The third AFR may be greater than the second AFR based on a detected value of an oxygen sensor mounted at an upstream of the ammonia production catalyst module.

The after treatment method may further include operating the engine at a fourth AFR to a rich duration at which a slip amount of the CO accumulated downstream of the CUC reaches a predetermined amount.

The fourth AFR may be greater than the first AFR to the third AFR based on a detected value of an oxygen sensor mounted at an upstream of the ammonia production catalyst module.

The rich duration may be calculated according to the fourth AFR and a temperature of the CUC.

In one aspect, the determining whether conversion to a rich AFR is desired may include calculating an amount of NOx which will flow into the SCR catalyst. The conversion to the rich AFR may be determined to be desired when the amount of the NH3 stored in the SCR catalyst is smaller than an amount of the NH3 required to purify the amount of the NOx which will flow into the SCR catalyst.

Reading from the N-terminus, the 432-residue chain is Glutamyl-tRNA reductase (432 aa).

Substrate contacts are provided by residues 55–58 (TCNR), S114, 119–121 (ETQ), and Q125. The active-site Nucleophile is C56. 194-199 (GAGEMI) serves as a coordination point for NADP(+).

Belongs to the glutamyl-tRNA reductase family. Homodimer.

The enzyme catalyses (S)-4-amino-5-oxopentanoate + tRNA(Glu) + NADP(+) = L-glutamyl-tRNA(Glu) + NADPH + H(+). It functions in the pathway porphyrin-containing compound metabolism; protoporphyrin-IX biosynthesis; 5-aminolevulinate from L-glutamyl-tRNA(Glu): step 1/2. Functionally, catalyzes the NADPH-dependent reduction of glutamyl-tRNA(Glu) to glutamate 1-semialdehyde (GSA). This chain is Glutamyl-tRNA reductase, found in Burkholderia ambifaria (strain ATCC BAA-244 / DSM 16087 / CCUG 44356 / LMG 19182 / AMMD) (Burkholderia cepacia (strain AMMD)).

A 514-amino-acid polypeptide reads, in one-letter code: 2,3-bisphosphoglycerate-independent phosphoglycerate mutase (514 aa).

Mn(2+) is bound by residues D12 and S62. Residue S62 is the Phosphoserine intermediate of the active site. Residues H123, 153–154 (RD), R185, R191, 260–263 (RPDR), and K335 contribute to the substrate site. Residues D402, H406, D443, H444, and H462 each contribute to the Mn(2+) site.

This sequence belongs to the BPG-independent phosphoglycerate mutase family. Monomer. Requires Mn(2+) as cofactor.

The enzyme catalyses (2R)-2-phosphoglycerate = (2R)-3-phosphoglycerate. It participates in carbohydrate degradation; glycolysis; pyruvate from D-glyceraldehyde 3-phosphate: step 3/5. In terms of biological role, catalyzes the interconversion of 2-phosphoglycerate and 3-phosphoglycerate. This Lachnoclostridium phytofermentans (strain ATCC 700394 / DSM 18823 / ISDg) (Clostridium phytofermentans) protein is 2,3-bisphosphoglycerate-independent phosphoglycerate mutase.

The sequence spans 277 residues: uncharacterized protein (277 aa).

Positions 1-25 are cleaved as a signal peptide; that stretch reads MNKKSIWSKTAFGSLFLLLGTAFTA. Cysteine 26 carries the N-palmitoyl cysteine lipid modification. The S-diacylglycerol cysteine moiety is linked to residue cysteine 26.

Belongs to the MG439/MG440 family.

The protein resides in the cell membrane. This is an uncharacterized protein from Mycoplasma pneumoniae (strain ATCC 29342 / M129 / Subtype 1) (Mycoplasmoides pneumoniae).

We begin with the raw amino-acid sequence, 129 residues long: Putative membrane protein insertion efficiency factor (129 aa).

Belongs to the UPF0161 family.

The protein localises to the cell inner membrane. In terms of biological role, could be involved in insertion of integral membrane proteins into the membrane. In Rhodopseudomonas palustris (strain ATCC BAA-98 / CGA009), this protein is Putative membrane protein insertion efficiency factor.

In another aspect, the determining whether conversion to a rich AFR is desired may include comparing the amount of the NH3 stored in the SCR catalyst with a predetermined NH3 lower threshold. The conversion to the rich AFR may be determined to be desired when the amount of the NH3 stored in the SCR catalyst is smaller than the predetermined NH3 lower threshold.

According to aspects of the present disclosure, NH3 amount supplied to an SCR catalyst at a rich AFR is increased by disposing an APC between a TWC and the SCR catalyst. Therefore, the number and duration where an engine operates at the rich AFR can be reduced, thereby improving fuel economy.

In addition, a CUC is disposed downstream of the ACR catalyst to purify CO slipped from the TWC and the APC.

Further, a duration for which the rich AFR is maintained is reduced to reduce slip of the CO and the HC, while increasing NH3 generation for the duration by performing rich control in at least two phases. Therefore, it is possible to reduce emissions with improving fuel economy.

In addition, other effects of the aspects of the present disclosure should be directly or implicitly described in the description provided herein. Various effects predicted according to the aspects of the present disclosure will be disclosed in the description provided herein.